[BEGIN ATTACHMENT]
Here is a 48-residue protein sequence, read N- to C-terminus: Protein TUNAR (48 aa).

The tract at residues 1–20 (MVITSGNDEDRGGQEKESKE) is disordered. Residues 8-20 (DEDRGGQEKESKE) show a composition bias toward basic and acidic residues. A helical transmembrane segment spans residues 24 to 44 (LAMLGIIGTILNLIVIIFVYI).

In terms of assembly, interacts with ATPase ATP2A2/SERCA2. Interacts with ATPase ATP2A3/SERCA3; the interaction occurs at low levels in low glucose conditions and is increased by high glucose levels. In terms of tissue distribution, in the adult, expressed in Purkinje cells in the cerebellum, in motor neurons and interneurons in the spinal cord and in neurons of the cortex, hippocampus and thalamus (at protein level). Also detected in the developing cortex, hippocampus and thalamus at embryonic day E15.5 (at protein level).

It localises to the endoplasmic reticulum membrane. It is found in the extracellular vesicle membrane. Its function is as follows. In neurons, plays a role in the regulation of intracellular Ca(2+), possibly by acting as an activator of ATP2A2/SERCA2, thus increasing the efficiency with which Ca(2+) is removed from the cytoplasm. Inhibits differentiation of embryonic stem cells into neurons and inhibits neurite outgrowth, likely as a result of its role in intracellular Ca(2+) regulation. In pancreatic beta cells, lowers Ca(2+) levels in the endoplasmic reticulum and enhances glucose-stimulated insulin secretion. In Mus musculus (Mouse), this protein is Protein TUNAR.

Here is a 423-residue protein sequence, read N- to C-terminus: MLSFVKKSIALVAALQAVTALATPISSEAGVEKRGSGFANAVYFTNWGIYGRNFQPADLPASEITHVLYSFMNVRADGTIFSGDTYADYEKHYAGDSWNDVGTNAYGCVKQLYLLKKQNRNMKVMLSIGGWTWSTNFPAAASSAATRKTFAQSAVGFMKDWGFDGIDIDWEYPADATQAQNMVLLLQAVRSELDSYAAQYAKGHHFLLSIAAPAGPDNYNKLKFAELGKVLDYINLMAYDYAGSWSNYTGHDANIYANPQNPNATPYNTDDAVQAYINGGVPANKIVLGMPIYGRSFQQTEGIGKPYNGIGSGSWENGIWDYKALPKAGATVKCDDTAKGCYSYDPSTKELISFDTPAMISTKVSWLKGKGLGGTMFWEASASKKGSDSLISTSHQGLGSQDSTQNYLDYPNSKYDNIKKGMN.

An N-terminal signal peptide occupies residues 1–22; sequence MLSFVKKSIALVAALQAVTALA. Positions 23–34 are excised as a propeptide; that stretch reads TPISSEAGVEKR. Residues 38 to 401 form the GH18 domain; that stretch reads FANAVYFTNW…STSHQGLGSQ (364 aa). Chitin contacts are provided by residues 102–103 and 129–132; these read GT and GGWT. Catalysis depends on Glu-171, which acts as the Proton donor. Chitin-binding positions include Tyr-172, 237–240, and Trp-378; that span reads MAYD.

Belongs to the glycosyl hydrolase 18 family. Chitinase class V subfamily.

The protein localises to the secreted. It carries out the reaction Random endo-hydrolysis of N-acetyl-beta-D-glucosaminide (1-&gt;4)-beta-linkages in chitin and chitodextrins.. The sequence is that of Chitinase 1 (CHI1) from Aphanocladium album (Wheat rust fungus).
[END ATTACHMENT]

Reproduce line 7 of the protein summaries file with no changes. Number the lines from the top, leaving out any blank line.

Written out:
Belongs to the glycosyl hydrolase 18 family. Chitinase class V subfamily.